Colca Canyon, Peru – Casitas and Condors

Colca canyon, Peru

The final destination in our tour of Peru was the Colca Canyon – one of the world’s vastest canyons and home to the mighty condor.

Journey to the Colca Canyon

To get to the canyon, we arranged a transfer from Arequipa with our hotel.  This involved crossing the Altiplano, and reaching the highest point on our tour, at over 5000 m above sea level. Fortunately we were already acclimatized to high altitudes!

On the way to the canyon we stopped to see wild vicunas grazing, and to appreciate the fine view of Misti volcano.

Vicunas are closely related to the ubiquitous llamas and alpacas, but unlike them have not been domesticated.  They are, however, regularly rounded up and sheared, because their wool contains the rarest and most expensive natural fibre in the world!

Wild vicunas grazing in front of Misti volcano, Peru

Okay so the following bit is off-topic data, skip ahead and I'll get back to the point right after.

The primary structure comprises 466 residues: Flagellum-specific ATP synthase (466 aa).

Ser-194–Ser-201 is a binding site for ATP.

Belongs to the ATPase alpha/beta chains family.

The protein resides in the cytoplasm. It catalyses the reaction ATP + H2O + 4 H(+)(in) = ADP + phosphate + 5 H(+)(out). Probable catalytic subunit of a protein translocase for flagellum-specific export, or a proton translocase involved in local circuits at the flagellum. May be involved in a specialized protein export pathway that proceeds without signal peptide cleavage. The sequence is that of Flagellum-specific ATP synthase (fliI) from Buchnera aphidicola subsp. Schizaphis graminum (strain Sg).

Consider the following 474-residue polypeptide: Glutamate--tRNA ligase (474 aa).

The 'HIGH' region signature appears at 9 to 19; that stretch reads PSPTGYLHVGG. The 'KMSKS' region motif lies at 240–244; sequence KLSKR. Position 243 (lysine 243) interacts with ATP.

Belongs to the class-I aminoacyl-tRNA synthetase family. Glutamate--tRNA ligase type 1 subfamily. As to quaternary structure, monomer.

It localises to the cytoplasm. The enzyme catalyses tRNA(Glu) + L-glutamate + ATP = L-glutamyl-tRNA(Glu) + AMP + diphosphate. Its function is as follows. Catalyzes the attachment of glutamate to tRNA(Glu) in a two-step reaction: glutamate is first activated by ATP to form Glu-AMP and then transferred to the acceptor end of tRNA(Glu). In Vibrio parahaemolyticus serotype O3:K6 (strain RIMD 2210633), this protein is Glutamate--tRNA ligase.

Wild vicunas grazing in front of Misti volcano

Vicunas, Peru

Vicunas

Altiplano and Misti volcano, Peru

The Altiplano (with grazing wild vicunas) and Misti volcano

Belmond Las Casitas hotel

We had arranged to stay in another stunning, luxurious hotel – the Belmond Las Casitas, which is situated just outside the village of Yanque.

Las Casitas, Yanque, Peru

Setting of Las Casitas hotel

This beautiful hotel consists of individual casitas scattered around laid-out gardens and a central restaurant (which was excellent).

Our casita was much bigger than we expected, and beautifully furnished.  There was a hot tub outside on the terrace from where we could contemplate a view of the Milky Way that you will never see in the Northern hemisphere!

Belmond Las Casitas, Colca Canyon, Peru

Our casita

The hotel grounds were perfect for an al fresco lunch.

Las Casitas hotel grounds, Colca Canyon, Peru

The hotel’s lovely grounds

Las Casitas hotel grounds, Colca Canyon, Peru

Tables in the hotel’s grounds

Lunch at Las Casitas hotel, Colca Canyon, Peru

Al fresco lunch

The hotel arranges riding trips.  Matt and I don’t ride, but if you do, this is a great place for it!